The Chicago Policemen’s Annuity and Benefit Fund has doubled its portfolio’s private debt target and invited back an array of managers as it seeks to increase its commitments to alternative investments.
The $2.4 billion pension fund approved a recommendation to increase its private credit asset allocation from 4 percent to 8 percent at the investment committee’s 22 February meeting, chief investment officer Aoifinn Devitt said in an email. It also narrowed its search for potential managers in two different sub-asset classes: a multi-manager dedicated to generating income growth for the fund and a real estate debt manager.
In addition to upping its exposure to private credit, Chicago Police also increased its target allocation for international equities from 14 percent to 15 percent and decreased its global asset allocation category from 10 percent to 5 percent. The latter includes two separate funds – one run by GMO and the other by PIMCO.
Devitt said,“The bulk of our private credit exposure to date has the twin benefits of generating a healthy cash coupon, which is critical to offset our negative cash flow at a fund level, and providing exposure to floating rate securities thereby insulating part of the fund from interest rate exposure.”
BluePrint Capital Advisors and Silver Creek Advisory Partners were selected to give presentations to the investment committee for the multi-manager opening. Chicago Police plans to commit $10 million to $40 million and could select up to three managers, according to the request for proposal on the fund’s website. This strategy’s investments would include both public and private credit in the primary and secondary markets both in the US and abroad.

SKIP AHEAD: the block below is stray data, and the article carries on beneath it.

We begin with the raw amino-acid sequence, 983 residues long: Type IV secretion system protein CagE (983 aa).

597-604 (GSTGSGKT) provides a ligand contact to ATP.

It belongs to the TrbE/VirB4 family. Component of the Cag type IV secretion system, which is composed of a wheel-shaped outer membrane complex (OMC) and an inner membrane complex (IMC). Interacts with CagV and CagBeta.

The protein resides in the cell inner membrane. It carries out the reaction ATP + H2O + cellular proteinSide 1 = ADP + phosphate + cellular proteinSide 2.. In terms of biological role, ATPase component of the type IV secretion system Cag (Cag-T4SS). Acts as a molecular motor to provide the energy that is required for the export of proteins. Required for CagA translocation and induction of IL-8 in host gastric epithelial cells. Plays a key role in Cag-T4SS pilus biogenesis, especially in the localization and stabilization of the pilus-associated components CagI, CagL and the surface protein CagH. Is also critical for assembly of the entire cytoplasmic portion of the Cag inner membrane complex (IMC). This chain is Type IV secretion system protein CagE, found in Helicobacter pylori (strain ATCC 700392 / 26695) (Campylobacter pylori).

Multi-management investment vehicles can be open- or closed-ended fund. Applications were due in October.
For closed-ended funds, if it has up to a seven-year life, the fund must have a minimum annual cash coupon of 5 percent, according to the RFP. If the fund term is between seven years and 12 years, it must have an annual cash coupon of at least 10 percent. Closed-ended funds with a life exceeding 12 years won’t be considered.
Open-ended funds must have a minimum annualised cash coupon of 5 percent for the past three years and have an auditable track record of three years for Chicago Police to consider the investment vehicle.
Brookfield Asset Management, Oak Street Real Estate Capital, Oaktree Capital Management and Sound Mark Partners are under consideration for a real estate debt commitment. Chicago Police are currently underweight in their real estate exposure – the pension fund set a target allocation of 5 percent, and its current allocation is 3.6 percent.
Last summer, Chicago Police made a $20 million commitment to Monroe Capital for the Chicago-based firm’s Private Credit Fund II, which closed at $844.3 million. The pension fund also pledged $20 million to Alcentra in March for a direct lending mandate. Chicago Police previously committed $15 million to the Lone Star Fund X, which closed at $5.6 billion.